Are People Cremated With Clothing?

Throughout the millennia, burial rituals have changed and evolved across cultures. Some bury their loved ones in the ground while others inter their bodies in tombs or mausoleums. There's even one practice called water burial, in which the body is set afloat in a "death ship," or instead, simply laid to rest in the depths, per Britannica. Another Madagascar tradition called Famadihana involves the removal of dead bodies from where they lay every few years to refresh their burial clothing. Mourners then dance near the tomb. Yet another common burial ritual with a long legacy is cremation, in which the body of the deceased person is burned, leaving behind only ash. This choice has become increasingly popular.

These days, though, cremation is more common than ever before, with more than half of all bodies cremated in 2020. That number is only expected to grow, with roughly three-quarters of all people choosing cremation by 2030, per Statista. Some of this growth is owed to the popular perception that cremation is better for the environment than traditional burial. There's some truth to this claim, but cremation does take its own ecological toll (via Insider). Nevertheless, the increased popularity of cremation naturally raises many similar questions. Such as, are people wearing clothing when they are cremated?

Prehistoric cremation

People have been practicing cremation since before the time of Ancient Greeks, beginning around 1000 B.C. if not earlier, as Britannica records. There's evidence of cremation as far back as the Stone Age in Europe. That evidence showed up when decorative, specially marked urns were uncovered that experts believe could have been used to store the ash of the deceased. It's also known that during this period, cremations occurred not just in Europe but the practice also spread throughout the Near East, if not farther, according to the Cremation Association

From there, the act of cremation is known to have been adopted all over Europe, including but not limited to the British Isles, as well as Hungary, Spain, and Northern Italy. Although it's not known for sure whether bodies were cremated in clothing during this period, it is known that bodies were most often buried fully dressed, or covered in a shroud. For this reason, then, it's also possible that ancient humans were cremated while wearing their clothes, or at least while they were covered by some kind of cloth, as CNN reports. 

Cremation throughout history

In the early recorded history of cremation, ancient Greeks burned their defeated foes on the battlefield, as Britannica explains. In those days. the act of cremation was most often performed on the battlefield itself, where fallen enemy soldiers were set alight, before their ashes were returned to their native homeland for a traditional burial according to their local custom. For this reason, cremation became associated with bravery and valor. Those bodies were most likely clothed when they were burned.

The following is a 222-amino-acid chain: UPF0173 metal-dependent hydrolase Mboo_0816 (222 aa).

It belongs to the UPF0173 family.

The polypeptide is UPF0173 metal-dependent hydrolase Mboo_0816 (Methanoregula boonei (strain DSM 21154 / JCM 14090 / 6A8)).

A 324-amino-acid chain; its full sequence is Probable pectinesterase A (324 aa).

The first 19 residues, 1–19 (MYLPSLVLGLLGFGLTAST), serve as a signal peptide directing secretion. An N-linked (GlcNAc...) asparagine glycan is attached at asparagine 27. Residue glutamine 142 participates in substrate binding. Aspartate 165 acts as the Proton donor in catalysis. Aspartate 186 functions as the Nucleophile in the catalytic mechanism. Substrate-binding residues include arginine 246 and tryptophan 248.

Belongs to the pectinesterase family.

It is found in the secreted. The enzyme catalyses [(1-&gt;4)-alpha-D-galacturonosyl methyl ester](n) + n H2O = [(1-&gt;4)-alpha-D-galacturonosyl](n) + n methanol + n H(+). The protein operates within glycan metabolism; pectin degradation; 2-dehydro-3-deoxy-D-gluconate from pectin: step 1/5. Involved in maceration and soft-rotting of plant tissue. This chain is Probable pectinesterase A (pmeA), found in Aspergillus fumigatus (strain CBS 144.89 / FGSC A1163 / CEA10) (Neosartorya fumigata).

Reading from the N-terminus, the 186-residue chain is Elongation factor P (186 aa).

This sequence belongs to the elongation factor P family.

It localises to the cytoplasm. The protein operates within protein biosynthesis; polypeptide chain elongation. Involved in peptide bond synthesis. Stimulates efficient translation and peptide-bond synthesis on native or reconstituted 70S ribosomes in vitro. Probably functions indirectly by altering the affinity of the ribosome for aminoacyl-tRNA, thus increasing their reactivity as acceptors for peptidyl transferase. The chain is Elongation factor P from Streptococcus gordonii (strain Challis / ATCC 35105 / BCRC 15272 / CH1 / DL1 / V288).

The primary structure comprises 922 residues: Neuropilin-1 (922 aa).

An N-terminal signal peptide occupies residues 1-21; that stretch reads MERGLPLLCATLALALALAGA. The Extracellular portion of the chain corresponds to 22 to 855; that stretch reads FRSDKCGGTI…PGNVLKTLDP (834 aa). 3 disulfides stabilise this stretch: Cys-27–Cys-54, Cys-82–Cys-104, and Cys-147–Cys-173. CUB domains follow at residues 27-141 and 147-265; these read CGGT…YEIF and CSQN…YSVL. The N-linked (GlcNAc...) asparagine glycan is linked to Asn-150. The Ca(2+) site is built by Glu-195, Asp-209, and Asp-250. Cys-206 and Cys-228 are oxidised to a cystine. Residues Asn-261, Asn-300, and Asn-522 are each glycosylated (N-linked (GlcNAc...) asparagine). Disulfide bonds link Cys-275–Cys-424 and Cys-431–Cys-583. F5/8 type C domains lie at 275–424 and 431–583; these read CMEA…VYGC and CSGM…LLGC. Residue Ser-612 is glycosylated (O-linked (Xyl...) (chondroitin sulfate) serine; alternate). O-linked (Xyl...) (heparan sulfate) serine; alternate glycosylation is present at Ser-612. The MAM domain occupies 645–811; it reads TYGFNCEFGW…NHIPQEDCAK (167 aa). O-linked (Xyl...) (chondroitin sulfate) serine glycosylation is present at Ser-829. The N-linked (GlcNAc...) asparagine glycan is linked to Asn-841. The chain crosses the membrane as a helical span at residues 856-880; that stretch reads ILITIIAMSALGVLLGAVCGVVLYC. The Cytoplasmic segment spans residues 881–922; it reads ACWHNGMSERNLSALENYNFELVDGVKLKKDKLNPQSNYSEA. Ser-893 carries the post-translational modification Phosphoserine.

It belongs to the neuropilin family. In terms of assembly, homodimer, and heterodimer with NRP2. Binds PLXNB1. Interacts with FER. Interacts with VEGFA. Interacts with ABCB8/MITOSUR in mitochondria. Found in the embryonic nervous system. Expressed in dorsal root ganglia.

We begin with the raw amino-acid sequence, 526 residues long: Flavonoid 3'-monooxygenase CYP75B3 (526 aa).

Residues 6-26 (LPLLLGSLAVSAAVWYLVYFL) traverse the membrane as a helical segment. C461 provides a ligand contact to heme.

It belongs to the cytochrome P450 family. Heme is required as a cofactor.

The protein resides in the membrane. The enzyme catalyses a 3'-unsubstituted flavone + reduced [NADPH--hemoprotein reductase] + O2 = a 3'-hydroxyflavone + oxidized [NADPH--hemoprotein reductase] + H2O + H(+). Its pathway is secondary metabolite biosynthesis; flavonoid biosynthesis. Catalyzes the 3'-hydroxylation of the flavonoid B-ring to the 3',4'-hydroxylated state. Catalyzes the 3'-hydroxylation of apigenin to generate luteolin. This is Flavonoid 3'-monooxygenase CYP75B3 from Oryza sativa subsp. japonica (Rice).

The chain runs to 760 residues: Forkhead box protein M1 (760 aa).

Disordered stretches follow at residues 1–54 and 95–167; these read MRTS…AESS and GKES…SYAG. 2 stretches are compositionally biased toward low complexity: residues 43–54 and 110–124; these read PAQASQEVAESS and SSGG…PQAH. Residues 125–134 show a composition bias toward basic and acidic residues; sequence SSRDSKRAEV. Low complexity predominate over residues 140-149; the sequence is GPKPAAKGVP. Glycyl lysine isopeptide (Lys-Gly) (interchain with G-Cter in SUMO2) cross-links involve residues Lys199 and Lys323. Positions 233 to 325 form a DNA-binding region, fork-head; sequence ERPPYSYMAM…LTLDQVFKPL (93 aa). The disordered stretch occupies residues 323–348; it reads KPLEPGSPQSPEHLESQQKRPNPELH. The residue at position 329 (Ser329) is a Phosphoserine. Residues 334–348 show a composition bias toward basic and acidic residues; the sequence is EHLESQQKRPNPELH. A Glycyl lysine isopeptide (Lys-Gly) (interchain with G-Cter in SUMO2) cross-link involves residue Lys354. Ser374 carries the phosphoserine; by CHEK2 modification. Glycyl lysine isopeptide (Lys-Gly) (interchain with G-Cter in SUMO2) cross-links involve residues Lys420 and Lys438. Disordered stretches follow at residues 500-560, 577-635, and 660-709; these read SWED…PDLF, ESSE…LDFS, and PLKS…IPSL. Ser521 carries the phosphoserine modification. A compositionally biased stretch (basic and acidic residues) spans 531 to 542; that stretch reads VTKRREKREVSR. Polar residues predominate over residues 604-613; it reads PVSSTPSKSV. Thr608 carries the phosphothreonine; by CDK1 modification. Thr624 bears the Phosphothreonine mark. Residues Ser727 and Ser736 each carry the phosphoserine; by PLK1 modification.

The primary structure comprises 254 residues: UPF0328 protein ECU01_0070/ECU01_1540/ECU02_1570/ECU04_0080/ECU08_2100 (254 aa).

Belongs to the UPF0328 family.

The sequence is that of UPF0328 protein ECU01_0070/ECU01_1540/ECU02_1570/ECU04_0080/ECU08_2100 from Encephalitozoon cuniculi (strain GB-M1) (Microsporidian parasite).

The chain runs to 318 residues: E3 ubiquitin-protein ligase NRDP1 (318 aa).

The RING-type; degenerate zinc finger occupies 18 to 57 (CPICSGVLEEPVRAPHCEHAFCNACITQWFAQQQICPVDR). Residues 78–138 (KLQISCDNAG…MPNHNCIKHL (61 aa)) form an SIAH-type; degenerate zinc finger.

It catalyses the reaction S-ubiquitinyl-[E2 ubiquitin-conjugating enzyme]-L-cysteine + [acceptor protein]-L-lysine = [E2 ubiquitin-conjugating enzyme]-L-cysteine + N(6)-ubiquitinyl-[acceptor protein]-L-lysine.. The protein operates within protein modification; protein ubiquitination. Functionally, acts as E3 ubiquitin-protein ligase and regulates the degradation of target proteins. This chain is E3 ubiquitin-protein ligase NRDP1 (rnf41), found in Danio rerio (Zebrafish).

The act of cremation continued on throughout time. It was, in fact, the preferred burial tradition of certain pagan Scandinavian cultures, according to Britannica. Nevertheless, many people or families of those who had died still chose to bury their loved ones, and over time, and as Christianity spread, burial became the preferred option in the West. Cremation remained popular in India. In Europe, during the devastation caused by the Black Death, the overwhelming numbers of dead were burned. As Christianity gained prominence, though, cremation became almost non-existent, according to the Cremation Society

Modern cremation

Modern cremation, though, is very different from what the practice was like in the past. Included in today's practices is whether or not the deceased person undergoing the process can wear clothes. Other ways that modern cremation differs from ancient cremation rituals include the fact that open fire is no longer used. Instead, bodies are put in large chambers and they are gradually heated until all that's left of the person are ashes, which are typically white. The entire process takes a few hours, according to Britannica.

Are there any traces of fabric left behind in the ash produced by modern cremation, such as would be the case if the person in question was wearing clothing? According to the Cremation Society of America (CSA), that's a matter of personal choice. Most often, bodies are cremated under a sheet, but they can be cremated in clothing, either whatever the dead person is wearing when they arrive at the cremation facility, or whatever their family or loved ones choose for them. Certain kinds of clothing, however, cannot be worn in cremation, such as anything made from certain types of synthetic material, metal, or glass, among other examples, per CSA.